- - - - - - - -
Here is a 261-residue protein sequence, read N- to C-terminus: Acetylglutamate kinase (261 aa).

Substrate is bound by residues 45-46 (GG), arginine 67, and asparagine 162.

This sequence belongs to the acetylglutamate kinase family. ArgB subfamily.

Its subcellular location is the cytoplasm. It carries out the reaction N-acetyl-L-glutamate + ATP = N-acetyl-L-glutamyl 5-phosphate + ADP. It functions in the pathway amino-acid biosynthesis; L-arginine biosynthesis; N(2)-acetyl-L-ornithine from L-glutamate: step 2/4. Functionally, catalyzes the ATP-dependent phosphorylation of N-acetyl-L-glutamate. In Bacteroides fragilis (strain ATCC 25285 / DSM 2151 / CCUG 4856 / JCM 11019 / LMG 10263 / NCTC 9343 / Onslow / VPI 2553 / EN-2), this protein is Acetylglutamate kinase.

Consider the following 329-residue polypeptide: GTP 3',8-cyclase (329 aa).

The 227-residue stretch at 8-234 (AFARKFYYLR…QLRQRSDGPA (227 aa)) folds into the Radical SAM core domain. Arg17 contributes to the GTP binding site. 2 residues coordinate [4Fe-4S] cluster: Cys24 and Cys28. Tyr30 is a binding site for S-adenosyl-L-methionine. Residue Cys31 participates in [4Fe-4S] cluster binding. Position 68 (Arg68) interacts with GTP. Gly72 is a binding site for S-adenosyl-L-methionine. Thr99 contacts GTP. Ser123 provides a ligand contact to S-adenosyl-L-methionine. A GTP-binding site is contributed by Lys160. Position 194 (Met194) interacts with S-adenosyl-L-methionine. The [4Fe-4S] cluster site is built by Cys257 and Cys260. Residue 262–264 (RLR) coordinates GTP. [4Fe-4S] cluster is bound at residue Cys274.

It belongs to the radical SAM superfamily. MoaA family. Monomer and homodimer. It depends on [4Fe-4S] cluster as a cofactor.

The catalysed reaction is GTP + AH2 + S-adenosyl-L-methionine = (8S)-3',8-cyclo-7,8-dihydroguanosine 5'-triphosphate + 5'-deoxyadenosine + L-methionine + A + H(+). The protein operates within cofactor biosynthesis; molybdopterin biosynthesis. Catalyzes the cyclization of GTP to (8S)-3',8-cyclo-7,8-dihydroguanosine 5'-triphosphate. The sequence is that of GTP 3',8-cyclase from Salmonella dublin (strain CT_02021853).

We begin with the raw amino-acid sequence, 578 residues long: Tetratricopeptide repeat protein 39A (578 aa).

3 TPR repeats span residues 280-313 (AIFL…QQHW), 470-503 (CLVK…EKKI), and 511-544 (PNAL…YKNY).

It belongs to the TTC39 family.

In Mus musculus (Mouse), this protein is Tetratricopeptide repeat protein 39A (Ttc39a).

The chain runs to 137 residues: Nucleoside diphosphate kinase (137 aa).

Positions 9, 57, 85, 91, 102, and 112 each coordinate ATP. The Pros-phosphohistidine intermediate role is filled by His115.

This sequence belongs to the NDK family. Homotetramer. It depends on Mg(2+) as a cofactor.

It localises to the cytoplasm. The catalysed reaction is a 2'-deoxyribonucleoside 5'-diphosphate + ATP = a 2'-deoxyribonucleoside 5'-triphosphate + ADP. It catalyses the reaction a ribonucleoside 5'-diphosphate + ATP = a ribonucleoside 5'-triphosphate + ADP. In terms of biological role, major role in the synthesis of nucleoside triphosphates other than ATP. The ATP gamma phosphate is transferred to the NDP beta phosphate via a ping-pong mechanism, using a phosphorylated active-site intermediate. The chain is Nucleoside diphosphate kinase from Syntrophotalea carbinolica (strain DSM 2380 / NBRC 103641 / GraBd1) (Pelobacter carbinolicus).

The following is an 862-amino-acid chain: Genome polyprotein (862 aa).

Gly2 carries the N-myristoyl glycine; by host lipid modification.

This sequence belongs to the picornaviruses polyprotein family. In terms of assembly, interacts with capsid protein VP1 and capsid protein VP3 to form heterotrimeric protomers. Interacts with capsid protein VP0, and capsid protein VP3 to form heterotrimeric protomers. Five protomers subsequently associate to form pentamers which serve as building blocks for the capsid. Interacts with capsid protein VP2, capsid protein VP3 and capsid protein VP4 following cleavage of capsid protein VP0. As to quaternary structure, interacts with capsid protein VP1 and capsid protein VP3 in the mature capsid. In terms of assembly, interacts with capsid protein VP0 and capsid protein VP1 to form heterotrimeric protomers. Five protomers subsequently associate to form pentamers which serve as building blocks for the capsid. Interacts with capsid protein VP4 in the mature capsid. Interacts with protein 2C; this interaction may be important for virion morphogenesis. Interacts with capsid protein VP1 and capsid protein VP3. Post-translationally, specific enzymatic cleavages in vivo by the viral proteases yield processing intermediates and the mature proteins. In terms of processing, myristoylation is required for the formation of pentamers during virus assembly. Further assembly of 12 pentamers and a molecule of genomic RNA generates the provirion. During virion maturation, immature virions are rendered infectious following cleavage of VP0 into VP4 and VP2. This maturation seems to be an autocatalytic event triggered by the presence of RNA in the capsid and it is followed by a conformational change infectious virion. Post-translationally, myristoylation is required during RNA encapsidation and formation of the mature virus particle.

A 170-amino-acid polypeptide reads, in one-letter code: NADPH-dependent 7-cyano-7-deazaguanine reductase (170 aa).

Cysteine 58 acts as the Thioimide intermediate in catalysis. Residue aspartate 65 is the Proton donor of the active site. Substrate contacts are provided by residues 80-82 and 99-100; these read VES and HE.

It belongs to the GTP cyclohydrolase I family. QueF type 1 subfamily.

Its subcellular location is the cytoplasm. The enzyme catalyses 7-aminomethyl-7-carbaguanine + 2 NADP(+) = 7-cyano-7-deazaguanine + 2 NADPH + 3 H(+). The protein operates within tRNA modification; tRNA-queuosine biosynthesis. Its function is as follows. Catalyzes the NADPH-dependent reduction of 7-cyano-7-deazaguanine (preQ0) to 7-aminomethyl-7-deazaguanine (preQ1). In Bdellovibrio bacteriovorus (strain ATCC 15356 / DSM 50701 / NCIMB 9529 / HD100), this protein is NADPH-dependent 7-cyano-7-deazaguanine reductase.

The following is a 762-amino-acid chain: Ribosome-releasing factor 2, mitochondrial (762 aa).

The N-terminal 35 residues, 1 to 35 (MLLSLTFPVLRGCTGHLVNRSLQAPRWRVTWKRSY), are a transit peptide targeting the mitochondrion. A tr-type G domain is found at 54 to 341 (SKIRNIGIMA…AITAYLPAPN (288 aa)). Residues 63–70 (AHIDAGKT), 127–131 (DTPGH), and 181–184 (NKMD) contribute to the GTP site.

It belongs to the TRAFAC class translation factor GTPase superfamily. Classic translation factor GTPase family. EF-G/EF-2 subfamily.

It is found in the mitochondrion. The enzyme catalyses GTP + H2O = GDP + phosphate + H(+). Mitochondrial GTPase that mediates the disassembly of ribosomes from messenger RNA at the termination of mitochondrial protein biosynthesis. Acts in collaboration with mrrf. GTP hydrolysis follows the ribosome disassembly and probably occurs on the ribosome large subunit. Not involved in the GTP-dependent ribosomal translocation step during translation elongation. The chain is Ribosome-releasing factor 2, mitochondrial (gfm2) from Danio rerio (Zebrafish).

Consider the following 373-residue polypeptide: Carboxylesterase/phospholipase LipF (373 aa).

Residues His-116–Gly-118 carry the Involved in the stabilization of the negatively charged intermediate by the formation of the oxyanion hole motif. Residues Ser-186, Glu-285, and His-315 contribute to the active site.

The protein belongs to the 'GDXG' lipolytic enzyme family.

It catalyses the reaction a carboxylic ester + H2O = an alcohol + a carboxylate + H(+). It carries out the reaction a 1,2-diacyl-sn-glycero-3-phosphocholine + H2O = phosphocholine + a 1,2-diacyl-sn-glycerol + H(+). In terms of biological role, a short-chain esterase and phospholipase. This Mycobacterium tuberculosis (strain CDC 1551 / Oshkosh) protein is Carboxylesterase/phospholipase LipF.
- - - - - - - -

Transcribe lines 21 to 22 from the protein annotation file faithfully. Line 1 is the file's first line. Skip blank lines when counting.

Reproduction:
Cysteine 58 acts as the Thioimide intermediate in catalysis. Residue aspartate 65 is the Proton donor of the active site. Substrate contacts are provided by residues 80-82 and 99-100; these read VES and HE.

It belongs to the GTP cyclohydrolase I family. QueF type 1 subfamily.